Turbotodd

Ruminations on tech, the digital media, and some golf thrown in for good measure.

Archive for October 2018

And the Winner of the Call for Code Is…

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When IBM and its partners announced the Call for Code global developer initiative in May, I quickly surmised I was going to be part of a team working on an effort that would be a highlight of my career at Big Blue.

Little did I know the ripple effect that effort would have around the globe.

The rallying cry was an important one: Asking developers everywhere to team up and use their skills and mastery of the latest and greatest technologies to drive positive and long-lasting chance across the world with their code.

Specifically, for the 2018 effort (Call for Code is a multi-year initiative), to create solutions that significantly improve preparedness for natural disasters and relief when they hit in order to safeguard the health and well-being of communities.

The Call officially began in June, and the deadline for contributions was towards the end of September.

Then, last night at the Regency Ballroom in San Francisco, the winner was announced: Project OWL.

Project OWL’s stated disaster preparedness problem was an important one: To help avoid the chaos and uncertainty a disaster can bring, first responders need to make critical decisions with limited evidence and execute with confidence.

Their solution was brilliant: To use a set of APIs and open data sets from a variety of sources (The Weather Company, the American Red Cross, FEMA) to help build an ad-hoc mobile “Clusterduck” network.

The network would be an offline communications infrastructure created by physical, Wi-Fi-enabled devices dispersed in clusters which would help first responders and relief workers to share information about their specific situation, location and needs.

While the Project OWL team was the winner of the $200K grand prize, the other finalists also offered quite compelling solutions, and I would encourage you to read more about them in this blog post.

As for Project OWL, they took their moment in the spotlight last night in San Francisco and have already turned their attention back to improving upon their initial effort, with the goal of focusing on regions where annual weather patterns consistently impact communities negative, including India, China, the Philippines, and parts of the U.S.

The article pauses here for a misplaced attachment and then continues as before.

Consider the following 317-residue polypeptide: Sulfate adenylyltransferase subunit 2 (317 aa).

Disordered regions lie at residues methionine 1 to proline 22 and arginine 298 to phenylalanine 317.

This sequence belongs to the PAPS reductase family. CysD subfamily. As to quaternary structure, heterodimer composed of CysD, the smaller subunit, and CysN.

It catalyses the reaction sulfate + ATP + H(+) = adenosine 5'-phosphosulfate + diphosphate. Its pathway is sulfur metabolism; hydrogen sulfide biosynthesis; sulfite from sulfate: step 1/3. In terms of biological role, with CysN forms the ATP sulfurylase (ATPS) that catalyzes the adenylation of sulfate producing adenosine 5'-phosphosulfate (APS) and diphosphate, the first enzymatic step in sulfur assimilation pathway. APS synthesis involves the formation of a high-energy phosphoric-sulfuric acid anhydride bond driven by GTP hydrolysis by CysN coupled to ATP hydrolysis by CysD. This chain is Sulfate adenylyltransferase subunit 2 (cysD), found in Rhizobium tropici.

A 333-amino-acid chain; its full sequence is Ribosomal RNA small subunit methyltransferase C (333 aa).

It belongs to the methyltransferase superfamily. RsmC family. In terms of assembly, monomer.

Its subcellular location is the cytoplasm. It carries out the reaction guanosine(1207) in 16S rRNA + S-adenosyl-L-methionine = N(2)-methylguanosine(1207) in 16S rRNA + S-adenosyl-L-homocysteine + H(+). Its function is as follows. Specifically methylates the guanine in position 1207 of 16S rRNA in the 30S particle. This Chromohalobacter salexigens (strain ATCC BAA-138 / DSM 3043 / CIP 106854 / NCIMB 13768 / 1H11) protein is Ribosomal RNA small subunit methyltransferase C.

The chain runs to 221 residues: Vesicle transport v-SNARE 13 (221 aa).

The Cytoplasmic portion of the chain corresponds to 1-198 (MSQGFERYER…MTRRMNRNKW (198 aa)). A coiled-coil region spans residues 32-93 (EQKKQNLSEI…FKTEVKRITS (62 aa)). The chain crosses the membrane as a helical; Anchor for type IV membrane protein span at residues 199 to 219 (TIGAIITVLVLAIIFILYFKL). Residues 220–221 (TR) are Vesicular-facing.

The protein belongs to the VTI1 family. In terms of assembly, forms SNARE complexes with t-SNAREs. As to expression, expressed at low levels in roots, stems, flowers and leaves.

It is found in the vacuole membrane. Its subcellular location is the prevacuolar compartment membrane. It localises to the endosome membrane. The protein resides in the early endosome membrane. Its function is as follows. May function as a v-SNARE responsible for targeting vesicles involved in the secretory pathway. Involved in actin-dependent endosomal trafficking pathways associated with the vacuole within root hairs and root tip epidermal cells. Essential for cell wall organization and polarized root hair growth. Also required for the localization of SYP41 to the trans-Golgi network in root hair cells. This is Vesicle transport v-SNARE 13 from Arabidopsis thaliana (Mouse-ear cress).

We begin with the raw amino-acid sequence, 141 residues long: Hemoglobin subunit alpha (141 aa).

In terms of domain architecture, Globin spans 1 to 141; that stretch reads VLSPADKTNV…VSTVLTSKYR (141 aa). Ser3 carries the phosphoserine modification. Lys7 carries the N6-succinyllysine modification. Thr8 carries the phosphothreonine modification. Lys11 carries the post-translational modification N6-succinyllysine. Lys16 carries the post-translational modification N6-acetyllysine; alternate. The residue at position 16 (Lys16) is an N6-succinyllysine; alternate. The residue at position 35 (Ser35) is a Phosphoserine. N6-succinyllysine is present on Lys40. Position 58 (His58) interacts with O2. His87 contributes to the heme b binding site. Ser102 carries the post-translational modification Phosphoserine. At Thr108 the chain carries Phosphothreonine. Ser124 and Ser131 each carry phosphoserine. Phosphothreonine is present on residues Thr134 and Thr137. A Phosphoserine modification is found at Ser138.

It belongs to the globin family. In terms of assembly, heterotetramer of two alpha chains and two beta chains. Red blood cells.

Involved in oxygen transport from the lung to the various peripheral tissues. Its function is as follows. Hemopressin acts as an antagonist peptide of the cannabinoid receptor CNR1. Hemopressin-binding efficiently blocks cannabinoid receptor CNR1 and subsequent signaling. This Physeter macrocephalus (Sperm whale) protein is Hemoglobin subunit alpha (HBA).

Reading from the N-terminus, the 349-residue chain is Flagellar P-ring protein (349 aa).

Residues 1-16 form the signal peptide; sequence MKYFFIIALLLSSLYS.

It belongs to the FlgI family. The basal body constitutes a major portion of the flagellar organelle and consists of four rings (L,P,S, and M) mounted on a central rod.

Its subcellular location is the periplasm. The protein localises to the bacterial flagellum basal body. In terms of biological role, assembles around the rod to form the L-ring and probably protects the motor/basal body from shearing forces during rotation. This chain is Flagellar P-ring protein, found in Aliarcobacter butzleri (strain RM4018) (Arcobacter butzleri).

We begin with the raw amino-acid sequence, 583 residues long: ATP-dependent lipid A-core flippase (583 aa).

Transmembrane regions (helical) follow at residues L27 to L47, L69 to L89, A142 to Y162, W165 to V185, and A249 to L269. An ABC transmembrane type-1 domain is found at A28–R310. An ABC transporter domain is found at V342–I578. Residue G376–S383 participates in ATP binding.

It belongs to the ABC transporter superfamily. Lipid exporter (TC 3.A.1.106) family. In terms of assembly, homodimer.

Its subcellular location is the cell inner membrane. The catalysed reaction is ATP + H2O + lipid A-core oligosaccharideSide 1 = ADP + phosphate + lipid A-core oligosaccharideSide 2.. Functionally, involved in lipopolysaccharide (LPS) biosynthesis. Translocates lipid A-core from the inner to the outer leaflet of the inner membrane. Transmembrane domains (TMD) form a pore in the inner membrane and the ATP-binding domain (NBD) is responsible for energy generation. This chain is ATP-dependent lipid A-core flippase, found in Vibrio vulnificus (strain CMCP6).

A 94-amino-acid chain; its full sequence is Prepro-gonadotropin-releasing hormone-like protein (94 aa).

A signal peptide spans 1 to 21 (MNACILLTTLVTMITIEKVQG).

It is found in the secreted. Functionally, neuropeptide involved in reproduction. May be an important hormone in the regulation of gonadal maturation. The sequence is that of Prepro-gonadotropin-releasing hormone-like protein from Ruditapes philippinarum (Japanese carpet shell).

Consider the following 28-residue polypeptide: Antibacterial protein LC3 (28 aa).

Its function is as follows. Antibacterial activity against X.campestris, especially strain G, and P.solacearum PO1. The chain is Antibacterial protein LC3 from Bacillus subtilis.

They’ll also receive support from the IBM Corporate Service Corps (think of it as IBM’s Peace Corps), and will have the opportunity to pitch OWL to venture capitalist firm NEA for potential funding.

In the end, over 100k developers from 156 nations participated in this year’s challenge, and built some 2,500 disaster preparedness apps, demonstrating once again the power software developers around the globe have to change the world for the better!

Written by turbotodd

October 30, 2018 at 2:54 pm

Posted in 2018, call for code, developers

Tagged with ,

IBM to Acquire Red Hat

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IBM and Red Hat have announced they have reached a definitive agreement under which IBM will acquire all of the issued and outstanding common shares of Red Hat for $190.00 per share in cash, representing a total enterprise value of approximately $34 billion.

More simply put, IBM is acquiring Red Hat.

“The acquisition of Red Hat is a game-changer. It changes everything about the cloud market,” said Ginni Rometty, IBM Chairman, President and Chief Executive Officer. “IBM will become the world’s #1 hybrid cloud provider, offering companies the only open cloud solution that will unlock the full value of the cloud for their businesses.

“Most companies today are only 20 percent along their cloud journey, renting compute power to cut costs,” she said. “The next 80 percent is about unlocking real business value and driving growth. This is the next chapter of the cloud. It requires shifting business applications to hybrid cloud, extracting more data and optimizing every part of the business, from supply chains to sales.”

This acquisition brings together the best-in-class hybrid cloud providers and will enable companies to securely move all business applications to the cloud. Companies today are already using multiple clouds.

However, research shows that 80 percent of business workloads have yet to move to the cloud, held back by the proprietary nature of today’s cloud market. This prevents portability of data and applications across multiple clouds, data security in a multi-cloud environment and consistent cloud management.

“Open source is the default choice for modern IT solutions, and I’m incredibly proud of the role Red Hat has played in making that a reality in the enterprise,” said Jim Whitehurst, President and CEO, Red Hat. “Joining forces with IBM will provide us with a greater level of scale, resources and capabilities to accelerate the impact of open source as the basis for digital transformation and bring Red Hat to an even wider audience –  all while preserving our unique culture and unwavering commitment to open source innovation.”

BM and Red Hat will be strongly positioned to address this issue and accelerate hybrid multi-cloud adoption. Together, they will help clients create cloud-native business applications faster, drive greater portability and security of data and applications across multiple public and private clouds, all with consistent cloud management.

In doing so, they will draw on their shared leadership in key technologies, such as Linux, containers, Kubernetes, multi-cloud management, and cloud management and automation. 

IBM’s and Red Hat’s partnership has spanned 20 years, with IBM serving as an early supporter of Linux, collaborating with Red Hat to help develop and grow enterprise-grade Linux and more recently to bring enterprise Kubernetes and hybrid cloud solutions to customers.

These innovations have become core technologies within IBM’s $19 billion hybrid cloud business. Between them, IBM and Red Hat have contributed more to the open source community than any other organization.